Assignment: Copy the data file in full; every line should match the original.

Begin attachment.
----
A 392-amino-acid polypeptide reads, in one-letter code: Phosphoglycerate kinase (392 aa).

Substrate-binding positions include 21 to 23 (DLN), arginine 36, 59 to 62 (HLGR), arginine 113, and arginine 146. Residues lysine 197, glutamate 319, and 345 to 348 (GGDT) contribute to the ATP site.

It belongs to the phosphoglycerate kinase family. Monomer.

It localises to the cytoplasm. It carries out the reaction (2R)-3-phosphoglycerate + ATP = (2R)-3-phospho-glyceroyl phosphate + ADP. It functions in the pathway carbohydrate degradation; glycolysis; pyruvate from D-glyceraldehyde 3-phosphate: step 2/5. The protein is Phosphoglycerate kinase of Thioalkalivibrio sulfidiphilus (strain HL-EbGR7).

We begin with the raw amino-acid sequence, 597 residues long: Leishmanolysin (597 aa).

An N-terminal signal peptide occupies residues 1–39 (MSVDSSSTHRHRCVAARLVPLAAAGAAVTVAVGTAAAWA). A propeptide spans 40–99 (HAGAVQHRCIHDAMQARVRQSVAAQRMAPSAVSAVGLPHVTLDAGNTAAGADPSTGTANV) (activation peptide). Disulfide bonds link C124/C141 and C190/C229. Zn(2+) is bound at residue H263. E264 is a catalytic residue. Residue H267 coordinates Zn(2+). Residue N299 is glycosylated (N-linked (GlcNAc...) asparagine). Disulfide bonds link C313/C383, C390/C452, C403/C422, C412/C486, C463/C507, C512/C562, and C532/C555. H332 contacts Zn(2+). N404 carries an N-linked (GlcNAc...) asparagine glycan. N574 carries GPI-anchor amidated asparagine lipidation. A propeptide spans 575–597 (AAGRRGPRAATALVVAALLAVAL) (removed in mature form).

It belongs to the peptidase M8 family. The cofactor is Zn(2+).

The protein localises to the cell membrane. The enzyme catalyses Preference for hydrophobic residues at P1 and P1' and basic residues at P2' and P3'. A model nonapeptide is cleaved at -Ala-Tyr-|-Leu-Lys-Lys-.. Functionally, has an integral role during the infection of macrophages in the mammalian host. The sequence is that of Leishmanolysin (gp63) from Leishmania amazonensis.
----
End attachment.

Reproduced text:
A 392-amino-acid polypeptide reads, in one-letter code: Phosphoglycerate kinase (392 aa).

Substrate-binding positions include 21 to 23 (DLN), arginine 36, 59 to 62 (HLGR), arginine 113, and arginine 146. Residues lysine 197, glutamate 319, and 345 to 348 (GGDT) contribute to the ATP site.

It belongs to the phosphoglycerate kinase family. Monomer.

It localises to the cytoplasm. It carries out the reaction (2R)-3-phosphoglycerate + ATP = (2R)-3-phospho-glyceroyl phosphate + ADP. It functions in the pathway carbohydrate degradation; glycolysis; pyruvate from D-glyceraldehyde 3-phosphate: step 2/5. The protein is Phosphoglycerate kinase of Thioalkalivibrio sulfidiphilus (strain HL-EbGR7).

We begin with the raw amino-acid sequence, 597 residues long: Leishmanolysin (597 aa).

An N-terminal signal peptide occupies residues 1–39 (MSVDSSSTHRHRCVAARLVPLAAAGAAVTVAVGTAAAWA). A propeptide spans 40–99 (HAGAVQHRCIHDAMQARVRQSVAAQRMAPSAVSAVGLPHVTLDAGNTAAGADPSTGTANV) (activation peptide). Disulfide bonds link C124/C141 and C190/C229. Zn(2+) is bound at residue H263. E264 is a catalytic residue. Residue H267 coordinates Zn(2+). Residue N299 is glycosylated (N-linked (GlcNAc...) asparagine). Disulfide bonds link C313/C383, C390/C452, C403/C422, C412/C486, C463/C507, C512/C562, and C532/C555. H332 contacts Zn(2+). N404 carries an N-linked (GlcNAc...) asparagine glycan. N574 carries GPI-anchor amidated asparagine lipidation. A propeptide spans 575–597 (AAGRRGPRAATALVVAALLAVAL) (removed in mature form).

It belongs to the peptidase M8 family. The cofactor is Zn(2+).

The protein localises to the cell membrane. The enzyme catalyses Preference for hydrophobic residues at P1 and P1' and basic residues at P2' and P3'. A model nonapeptide is cleaved at -Ala-Tyr-|-Leu-Lys-Lys-.. Functionally, has an integral role during the infection of macrophages in the mammalian host. The sequence is that of Leishmanolysin (gp63) from Leishmania amazonensis.